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Millersburg Carnival Stems
This endeavor is to familiarize you with the overall beauty of eight distinct compotes and the famous Hobstar and Feather Giant Rose bowl from the company who created some of the most gorgeous crystal known, before they launched into the creation of carnival glass. In business for less than four years, their endeavors were monumental in terms of innovation. From crystal  in 1909 to satin finish carnival glass in 1910 and on  to radium treatment in such a short time span! Results are remarkable when considering the quantity produced in relation to the output of other leading competitors of that day. John Fenton was indeed “a forward thinker”, instructing workers in the Millersburg, Ohio facility  to create “one-of-a-kind” “samples” for him to make judgement upon. His decision to place into production or shelve a color or shape only after examination of an actual object, usurped valuable time and resources. That is the sort of experimentation which may have brought about the financial tailspin of that company in 1911. By May of 1912, the factory was idled for lack of new interest and investors.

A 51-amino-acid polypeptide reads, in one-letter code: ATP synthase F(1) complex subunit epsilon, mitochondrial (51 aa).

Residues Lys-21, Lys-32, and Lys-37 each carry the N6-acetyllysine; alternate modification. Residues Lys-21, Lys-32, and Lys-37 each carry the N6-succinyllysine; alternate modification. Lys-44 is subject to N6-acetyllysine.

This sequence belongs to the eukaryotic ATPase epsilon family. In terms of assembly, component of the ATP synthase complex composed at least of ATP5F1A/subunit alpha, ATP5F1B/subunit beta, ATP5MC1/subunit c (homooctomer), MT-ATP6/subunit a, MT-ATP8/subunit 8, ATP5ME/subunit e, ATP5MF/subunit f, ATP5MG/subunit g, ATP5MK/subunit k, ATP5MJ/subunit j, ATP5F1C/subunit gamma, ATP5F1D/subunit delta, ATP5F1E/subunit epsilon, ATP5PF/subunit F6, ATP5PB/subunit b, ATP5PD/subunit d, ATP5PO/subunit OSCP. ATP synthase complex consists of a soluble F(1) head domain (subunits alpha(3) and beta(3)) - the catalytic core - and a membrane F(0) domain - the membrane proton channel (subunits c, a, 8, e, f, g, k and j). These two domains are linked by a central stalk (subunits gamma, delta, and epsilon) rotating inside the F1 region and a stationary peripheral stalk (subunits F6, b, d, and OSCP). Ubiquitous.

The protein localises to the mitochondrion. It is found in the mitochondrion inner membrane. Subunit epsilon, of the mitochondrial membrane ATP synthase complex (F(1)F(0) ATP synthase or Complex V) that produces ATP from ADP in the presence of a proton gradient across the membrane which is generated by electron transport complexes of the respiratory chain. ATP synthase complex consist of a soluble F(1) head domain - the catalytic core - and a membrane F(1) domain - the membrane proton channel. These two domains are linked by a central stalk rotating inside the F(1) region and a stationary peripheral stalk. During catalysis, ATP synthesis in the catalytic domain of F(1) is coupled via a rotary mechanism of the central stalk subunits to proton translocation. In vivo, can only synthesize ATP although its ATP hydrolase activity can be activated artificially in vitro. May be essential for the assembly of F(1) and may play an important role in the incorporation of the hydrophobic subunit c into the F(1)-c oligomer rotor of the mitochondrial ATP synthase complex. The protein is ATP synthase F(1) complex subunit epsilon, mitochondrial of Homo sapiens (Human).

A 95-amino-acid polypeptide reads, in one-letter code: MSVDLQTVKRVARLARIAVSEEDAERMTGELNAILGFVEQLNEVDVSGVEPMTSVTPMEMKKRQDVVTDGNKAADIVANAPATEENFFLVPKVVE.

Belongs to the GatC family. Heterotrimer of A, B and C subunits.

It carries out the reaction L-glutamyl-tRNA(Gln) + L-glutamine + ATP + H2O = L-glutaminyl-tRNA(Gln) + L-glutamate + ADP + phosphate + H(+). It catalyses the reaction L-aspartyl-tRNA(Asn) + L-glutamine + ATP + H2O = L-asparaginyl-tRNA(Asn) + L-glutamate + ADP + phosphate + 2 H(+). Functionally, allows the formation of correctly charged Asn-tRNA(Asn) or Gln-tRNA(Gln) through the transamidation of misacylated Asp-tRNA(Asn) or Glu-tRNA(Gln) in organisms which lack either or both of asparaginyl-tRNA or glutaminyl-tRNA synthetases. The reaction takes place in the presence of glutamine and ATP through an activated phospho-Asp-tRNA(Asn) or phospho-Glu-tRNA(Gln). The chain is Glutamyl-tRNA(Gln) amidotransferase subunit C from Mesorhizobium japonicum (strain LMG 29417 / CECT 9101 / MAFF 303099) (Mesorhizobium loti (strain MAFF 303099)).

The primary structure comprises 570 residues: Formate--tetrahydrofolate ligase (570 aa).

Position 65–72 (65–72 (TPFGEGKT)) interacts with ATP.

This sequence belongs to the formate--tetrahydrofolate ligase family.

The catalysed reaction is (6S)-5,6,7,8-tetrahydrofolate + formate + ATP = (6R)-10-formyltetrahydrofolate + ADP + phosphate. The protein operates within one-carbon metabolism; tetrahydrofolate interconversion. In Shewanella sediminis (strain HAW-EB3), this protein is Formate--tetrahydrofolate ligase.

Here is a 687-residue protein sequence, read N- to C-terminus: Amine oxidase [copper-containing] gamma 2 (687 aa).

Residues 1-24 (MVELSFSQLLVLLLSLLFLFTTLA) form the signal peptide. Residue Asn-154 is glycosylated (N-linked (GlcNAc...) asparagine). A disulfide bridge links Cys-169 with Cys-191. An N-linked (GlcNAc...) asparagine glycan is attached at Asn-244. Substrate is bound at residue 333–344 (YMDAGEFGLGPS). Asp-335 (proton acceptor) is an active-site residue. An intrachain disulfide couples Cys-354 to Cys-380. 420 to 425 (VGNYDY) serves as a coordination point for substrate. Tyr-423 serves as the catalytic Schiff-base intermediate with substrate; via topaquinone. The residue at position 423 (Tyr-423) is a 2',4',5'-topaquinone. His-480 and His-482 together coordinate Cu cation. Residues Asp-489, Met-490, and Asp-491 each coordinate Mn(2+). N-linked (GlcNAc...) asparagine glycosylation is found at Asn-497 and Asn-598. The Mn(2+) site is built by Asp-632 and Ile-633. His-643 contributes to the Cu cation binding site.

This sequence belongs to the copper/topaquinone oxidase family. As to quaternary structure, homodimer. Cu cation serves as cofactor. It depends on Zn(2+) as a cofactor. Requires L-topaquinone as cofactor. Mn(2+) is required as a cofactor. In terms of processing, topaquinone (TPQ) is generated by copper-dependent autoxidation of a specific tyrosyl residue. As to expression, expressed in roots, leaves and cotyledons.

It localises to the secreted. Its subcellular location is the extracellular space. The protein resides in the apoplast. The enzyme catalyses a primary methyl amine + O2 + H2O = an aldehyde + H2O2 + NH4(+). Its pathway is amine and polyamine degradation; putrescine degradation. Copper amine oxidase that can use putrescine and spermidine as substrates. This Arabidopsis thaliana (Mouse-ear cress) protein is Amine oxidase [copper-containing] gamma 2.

Vaseline Acorn
Deep Grape


The cloverleaf style base creates added interest to this already distinguished compote. A little under 6” in height, it has a ruffled or jelly type bowl. The pattern is unique to this shape, should be considered very rare in the known colors of amethyst, green, two known vaseline examples, with a third reported. Only one compote is known in marigold. This is a highly desirable compote, and one to watch for in your searches. Millersburg  vaseline has a yellow appearance, and will glow under black light. The Wide Panel exterior is used on these pieces.


Standing 7” tall with a top opening of  5” to 7” in either the round or square shape, typical colors known are amethyst, green, or marigold in carnival. One example is known in blue carnival. An amethyst compote is known to have a candy ribbon edge (CRE). A green Deep Grape rose bowl is 7 1/8” high, having a 3 ¾” top opening. This supreme rarity sold in 1991 for $7000, last seen having a crack in the stem.  Interior of these pieces is smooth and nicely iridized.